Why I Write Books About the Mormon Culture

All of my books with St. Martin’s, WIVES AND SISTERS, BEHIND CLOSED DOORS, and the one I just finished, SAINTS AND SINNERS, are set in the Mormon culture. BEHIND CLOSED DOORS is already generating buzz and controversy because it opens with a scene in the LDS Temple. This, of course, is taboo. I am sure more than one Mormon is waiting for my house to fall down. But this is real. This is the CULTURE. You need to see it to understand it.

I have received lots of emails from Mormons asking why I could and can “not leave the Church” alone. That’s a common phrasing they use. “If you leave the Church, leave it alone.”

Of course, it’s okay if the Church does not leave ME alone. At least in their eyes. They can harass me to high heaven. And they do.

But that’s not the only reason I write about the Mormon culture. I write about it, because IT’S my culture. My father is a descendant of Mormon pioneers. My mother is a convert. I spent every Sunday for all of my childhood sitting in those hard pews. When I began to have doubts about its truth, especially the claims of being THE ONLY TRUE THING, I decided I better research it.

I think if I’m going to say I believe something is NOT true, I need to have proof to back it up. So I did, and the research just confirmed what my logic told me.

But I still live in Utah, and I still deal with Mormons every single day, and most of my family is deeply enmeshed in the Mormon culture and it comes up EVERY SINGLE DAY.

This is what I know.

There are good Mormons, and there are bad Mormons. There are Mormons who believe devoutly with all their hearts, and there are those who don’t really think it’s the “one true thing,” but hey, everyone else is doing it, and it’s what they’ve always known. It’s comforting. And there are those who do it for social reasons, because one can be ostracized if you aren’t believing. My friend Carlene was baptized as a child, because her mother didn’t want her to be left out. As children, we were discouraged from playing with or hanging out with non-Mormons–unless we were inviting them to Church.

I think this is not as big an issue today as it was back then.

Things have changed. And perhaps that is why so many Mormons are in an uproar over the linking of the mainstream LDS Church to the clan of Weenie Rat Face, pervert, pedophile, and evil dictator.

True Believing Mormons today are devout, faithful, and law-abiding. They do NOT practice or condone polygamy. They look with disgust upon those who do. They abhor the practice of marrying off young girls. I can understand why they do not WANT their name associated with Warren Jeffs and the FLDS clan.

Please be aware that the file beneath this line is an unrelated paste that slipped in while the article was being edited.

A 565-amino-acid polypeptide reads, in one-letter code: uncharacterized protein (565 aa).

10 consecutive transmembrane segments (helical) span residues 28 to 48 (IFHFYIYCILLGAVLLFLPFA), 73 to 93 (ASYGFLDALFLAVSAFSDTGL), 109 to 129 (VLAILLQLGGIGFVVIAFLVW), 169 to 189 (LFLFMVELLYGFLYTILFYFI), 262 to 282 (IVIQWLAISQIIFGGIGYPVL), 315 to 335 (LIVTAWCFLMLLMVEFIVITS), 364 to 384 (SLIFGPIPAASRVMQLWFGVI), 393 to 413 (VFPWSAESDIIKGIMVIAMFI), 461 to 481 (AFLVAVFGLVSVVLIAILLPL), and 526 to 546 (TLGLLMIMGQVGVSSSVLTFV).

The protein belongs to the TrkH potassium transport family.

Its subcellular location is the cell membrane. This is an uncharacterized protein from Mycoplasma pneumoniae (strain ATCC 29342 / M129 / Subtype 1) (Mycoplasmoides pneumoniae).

My stance in the past few days is NOT one of Mormons are bad. It’s one of reality. Many, many faithful Mormons DO NOT REALIZE how strongly polygamy is enmeshed with their religion. They do not realize that WITHOUT PARTICIPATING IN POLYGAMY, the Doctrine & Covenants and Mormon Prophet Joseph Smith and others after him have said THEY WILL NOT BE ADMITTED into the Celestial Kingdom.

It’s a simple fact. But they don’t know about it.

Not only that, but they don’t KNOW that there has NEVER been a prophecy saying there will be no more polygamy. Oh no. Polygamy is still there. It has just been suspended, if you will, so that they can live the laws of the land.

Mormon polygamy was officially stopped by a manifesto. A manifesto is NOT a prophecy, and Wilford Woodruff was well aware of this.

As were those after him. And as are those presiding in leadership today.

Until there is an official “prophecy” banning it, it can be reinstated at ANY TIME.

Under the leadership of Gordon B. Hinckley, this will never happen. But Hinckley is quite ill.

I do not, honestly, believe that polygamy will be reinstated in my lifetime, at least by the mainstream Church. But it could be.

This, to me, is fascinating, as is the fact that there are more than 100 “sects” of believers in the Book of Mormon. The SLC church is just the biggest and most wealthy.

With the incredible history of Mormonism comes a wealth of intrigue and suspense, and MATERIAL. There is ALWAYS something to write about. I’ve spent my life here. I’ve lived in and among it, and it’s in my blood.

Good, bad, pretty, ugly, it’s all there. And I cover it all. Please don’t tell me there aren’t good Mormons in my books. There are. Do I spotlight abuses? Yes. Please don’t tell me there aren’t abuses. There are.

Don’t send me emails asking me why I don’t write about Catholics. I realize they have their own set of issues. But I did not grow up Catholic, and I am not surrounded by Catholics.

Don’t suggest I write about the Scientologists. Tom Cruise gives me hives.

I live here in Utah. I write about Utah Culture. All of it. I am well aware that “all of it” is not faith-promoting. That is not my concern.